A basket sits at the base of the nets to collect mortalities and is brought to the surface by capstans on the Beinn Airein, allowing us to remove, count and record any dead fish. Not only is this important for maintaining a clean environment within the pens but it is also one way for us to monitor overall stock condition and can be a helpful early indicator of health challenges.

Jobs include servicing the engine of the Muck farm's workboat

Specific health checks, including lice counts and gill assessments, are carried out weekly. The information gathered is used to inform the need for treatments on the farm. Lice counts are also a legal requirement for all salmon farms in Scotland and our data is submitted to Mowi and the Scottish Salmon Producers Organisation who both publicly publish lice data on a farm-by-farm basis.

Twenty fish are placed in a bath with a light anaesthetic to allow us to handle them carefully. When looking for lice, we have to distinguish between two species – Lepeophtheirus salmonis and Caligus elongatus. Furthermore, the sex and life stage of L. salmonis needs to be specified and recorded.

The gills of every fish are checked and given a score for both amoebic gill disease (AGD) and prolific gill disease (PGD). Swabs are also taken from five fish per pen and these are then sent to our lab in Fort William for further assessment.

Lice counts are carried out weekly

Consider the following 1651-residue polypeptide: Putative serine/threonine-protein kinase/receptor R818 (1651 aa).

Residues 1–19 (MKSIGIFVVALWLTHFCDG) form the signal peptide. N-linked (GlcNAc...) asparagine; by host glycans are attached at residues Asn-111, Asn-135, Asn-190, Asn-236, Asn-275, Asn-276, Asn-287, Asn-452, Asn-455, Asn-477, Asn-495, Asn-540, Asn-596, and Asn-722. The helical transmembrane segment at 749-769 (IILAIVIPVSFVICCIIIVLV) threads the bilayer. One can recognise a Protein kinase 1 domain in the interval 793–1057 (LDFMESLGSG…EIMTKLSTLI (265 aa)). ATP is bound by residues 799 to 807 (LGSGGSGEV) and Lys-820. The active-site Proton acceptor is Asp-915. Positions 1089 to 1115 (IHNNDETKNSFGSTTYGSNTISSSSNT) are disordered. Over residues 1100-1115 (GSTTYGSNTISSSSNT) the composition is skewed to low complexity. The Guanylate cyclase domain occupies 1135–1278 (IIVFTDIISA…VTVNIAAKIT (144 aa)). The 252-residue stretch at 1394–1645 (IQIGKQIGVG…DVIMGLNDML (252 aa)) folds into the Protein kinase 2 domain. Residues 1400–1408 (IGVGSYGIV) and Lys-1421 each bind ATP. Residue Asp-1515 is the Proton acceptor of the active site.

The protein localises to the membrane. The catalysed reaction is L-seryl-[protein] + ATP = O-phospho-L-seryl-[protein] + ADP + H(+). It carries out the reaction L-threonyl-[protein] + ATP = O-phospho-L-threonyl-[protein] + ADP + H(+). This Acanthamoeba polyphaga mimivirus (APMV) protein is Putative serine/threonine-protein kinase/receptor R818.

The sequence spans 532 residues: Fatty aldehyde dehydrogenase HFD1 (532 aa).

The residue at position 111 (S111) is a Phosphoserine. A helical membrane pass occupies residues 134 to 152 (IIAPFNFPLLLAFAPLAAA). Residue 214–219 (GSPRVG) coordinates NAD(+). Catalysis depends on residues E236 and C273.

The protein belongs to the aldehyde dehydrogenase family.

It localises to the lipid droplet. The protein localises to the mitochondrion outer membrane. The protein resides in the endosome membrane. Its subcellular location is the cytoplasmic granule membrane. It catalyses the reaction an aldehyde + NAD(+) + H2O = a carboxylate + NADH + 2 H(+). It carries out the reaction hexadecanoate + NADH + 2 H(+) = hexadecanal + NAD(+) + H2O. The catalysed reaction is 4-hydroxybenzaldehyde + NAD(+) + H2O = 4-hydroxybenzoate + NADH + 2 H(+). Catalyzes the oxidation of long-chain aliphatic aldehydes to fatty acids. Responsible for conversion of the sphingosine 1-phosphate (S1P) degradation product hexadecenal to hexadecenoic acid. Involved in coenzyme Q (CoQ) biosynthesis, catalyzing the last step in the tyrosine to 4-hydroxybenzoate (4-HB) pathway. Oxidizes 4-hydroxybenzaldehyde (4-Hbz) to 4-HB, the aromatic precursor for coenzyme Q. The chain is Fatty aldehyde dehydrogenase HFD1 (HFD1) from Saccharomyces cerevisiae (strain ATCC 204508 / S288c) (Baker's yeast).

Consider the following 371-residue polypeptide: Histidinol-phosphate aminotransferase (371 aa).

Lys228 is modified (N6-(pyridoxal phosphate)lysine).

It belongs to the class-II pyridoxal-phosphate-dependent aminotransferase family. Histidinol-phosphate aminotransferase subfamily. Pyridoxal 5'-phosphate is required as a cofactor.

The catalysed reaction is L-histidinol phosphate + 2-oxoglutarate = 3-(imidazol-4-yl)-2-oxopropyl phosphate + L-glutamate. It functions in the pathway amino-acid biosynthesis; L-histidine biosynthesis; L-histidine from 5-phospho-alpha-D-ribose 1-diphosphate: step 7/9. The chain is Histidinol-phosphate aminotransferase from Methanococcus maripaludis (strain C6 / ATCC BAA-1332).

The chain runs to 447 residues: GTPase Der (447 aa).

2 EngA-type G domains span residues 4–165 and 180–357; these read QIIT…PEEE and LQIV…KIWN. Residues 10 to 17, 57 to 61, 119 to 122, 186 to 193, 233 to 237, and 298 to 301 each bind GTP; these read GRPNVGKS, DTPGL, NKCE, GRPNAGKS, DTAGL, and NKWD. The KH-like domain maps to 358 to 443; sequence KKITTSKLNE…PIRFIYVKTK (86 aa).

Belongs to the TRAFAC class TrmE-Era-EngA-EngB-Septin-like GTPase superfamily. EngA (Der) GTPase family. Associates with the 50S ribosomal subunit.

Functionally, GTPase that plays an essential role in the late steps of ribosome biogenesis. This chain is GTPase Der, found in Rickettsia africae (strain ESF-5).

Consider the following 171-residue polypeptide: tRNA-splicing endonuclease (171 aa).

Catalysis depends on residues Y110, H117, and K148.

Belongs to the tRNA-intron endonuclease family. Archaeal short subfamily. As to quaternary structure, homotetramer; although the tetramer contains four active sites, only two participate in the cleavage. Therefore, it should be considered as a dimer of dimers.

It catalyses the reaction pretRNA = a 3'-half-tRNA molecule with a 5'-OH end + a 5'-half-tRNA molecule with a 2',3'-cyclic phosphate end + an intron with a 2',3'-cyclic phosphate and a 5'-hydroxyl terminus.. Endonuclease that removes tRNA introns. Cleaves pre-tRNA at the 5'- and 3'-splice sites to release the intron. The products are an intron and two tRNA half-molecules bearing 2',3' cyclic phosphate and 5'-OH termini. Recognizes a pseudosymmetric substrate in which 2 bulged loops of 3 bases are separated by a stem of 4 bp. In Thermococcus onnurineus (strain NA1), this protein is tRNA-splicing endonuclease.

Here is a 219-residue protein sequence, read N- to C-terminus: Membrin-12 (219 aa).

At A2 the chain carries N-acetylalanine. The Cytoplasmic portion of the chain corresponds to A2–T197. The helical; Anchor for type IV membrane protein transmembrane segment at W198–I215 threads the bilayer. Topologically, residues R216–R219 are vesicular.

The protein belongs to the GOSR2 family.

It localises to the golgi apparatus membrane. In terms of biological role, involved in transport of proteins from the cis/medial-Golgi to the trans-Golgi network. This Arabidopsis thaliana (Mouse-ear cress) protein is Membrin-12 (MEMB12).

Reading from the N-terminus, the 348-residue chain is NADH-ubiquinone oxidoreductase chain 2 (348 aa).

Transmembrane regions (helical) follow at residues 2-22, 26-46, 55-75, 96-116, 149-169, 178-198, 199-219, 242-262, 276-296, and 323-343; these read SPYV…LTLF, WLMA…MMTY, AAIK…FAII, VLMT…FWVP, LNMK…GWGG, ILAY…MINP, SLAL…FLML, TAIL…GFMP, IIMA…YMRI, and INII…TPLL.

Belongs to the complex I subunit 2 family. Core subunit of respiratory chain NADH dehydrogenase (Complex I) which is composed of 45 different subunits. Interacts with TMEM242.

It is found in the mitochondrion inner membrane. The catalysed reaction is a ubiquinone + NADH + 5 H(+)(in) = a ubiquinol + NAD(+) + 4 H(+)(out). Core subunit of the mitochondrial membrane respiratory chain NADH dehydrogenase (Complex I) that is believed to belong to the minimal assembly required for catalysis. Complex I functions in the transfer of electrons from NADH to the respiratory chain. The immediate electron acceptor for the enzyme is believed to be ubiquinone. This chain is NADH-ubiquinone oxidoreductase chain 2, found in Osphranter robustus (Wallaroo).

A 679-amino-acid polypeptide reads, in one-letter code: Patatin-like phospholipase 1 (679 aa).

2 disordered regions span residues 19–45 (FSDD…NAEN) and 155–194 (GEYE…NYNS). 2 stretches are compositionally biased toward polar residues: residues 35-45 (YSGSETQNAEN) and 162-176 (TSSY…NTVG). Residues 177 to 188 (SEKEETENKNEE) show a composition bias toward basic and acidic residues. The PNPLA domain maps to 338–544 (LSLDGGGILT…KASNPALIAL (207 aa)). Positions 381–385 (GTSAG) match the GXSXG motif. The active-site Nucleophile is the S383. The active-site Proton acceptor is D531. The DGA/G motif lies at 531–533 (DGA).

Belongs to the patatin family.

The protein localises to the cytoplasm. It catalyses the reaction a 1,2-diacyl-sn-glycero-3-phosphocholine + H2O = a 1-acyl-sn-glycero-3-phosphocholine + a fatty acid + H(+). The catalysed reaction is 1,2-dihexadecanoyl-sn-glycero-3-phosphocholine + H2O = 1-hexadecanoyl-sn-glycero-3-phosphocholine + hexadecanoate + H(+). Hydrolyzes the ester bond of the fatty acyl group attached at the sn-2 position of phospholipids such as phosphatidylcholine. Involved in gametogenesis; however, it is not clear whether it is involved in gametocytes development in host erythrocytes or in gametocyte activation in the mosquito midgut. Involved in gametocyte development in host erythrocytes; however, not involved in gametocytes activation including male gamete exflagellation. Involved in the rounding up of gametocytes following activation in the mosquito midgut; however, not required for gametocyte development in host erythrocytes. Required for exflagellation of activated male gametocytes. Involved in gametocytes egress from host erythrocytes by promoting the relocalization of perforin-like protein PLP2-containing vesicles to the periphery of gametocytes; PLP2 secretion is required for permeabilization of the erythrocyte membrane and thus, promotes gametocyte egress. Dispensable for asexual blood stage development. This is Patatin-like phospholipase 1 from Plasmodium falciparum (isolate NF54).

The nets on the pens are washed regularly using a remote-operated net cleaner (RONC). The cleaner is able to grip and move around the net, while jets of water remove any marine growth that naturally builds up over time. A camera on the RONC allows us to see the net and, using a set of controls in the wheelhouse of the Beinn Airein, the speed and direction of the net cleaner can be altered.

At this time of year, the level of growth is relatively low, due to colder seawater temperatures, but it is still important to maintain clean nets to aid water and oxygen exchange, which contribute to the overall welfare of the fish, particularly when it comes to gill health.

Dive teams are also brought onto site roughly every fortnight to check the condition of the nets and to carry out underwater tasks, if required. For us, this normally means a return trip to either Tobermory or Armadale which can make it a long day… but sometimes it ends with the luxury of a Tobermory takeaway, which always goes down well!

Sunrise from Port Mor, on Muck

In amongst the regular jobs on site, we are continually carrying out general maintenance on the pens, barge and boats. Whether it’s a camera that needs repositioned, a winch that is stuck or servicing an engine, there is always something to be done.

In reality, there is no such thing as an “average day” in this job, but I hope I’ve managed to provide a taste of what we do and how our salmon are cared for. Coming from an office background dominated by a personal diary monotonously filled with project deadlines, client meetings, business trips and phone calls, the unpredictable and varied nature of being a farm technician was something I originally found difficult to get to grips with. But now, the level of variety in what we do is one of the things I like the most.

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Series: Notes from a small island

Food for thought

Mowi farm technician Clara McGhee discusses the crucial business of salmon feeding strategies and how these help to ensure a site remains profitable, environmentally sustainable and capable of producing nutritious fish for consumers around the world.

Fish health from the front line

Mowi farm technician Clara McGhee discusses the main fish health challenges facing Scottish salmon farmers, the range of methods used to resolve them and some of the gross misconceptions surrounding the sector.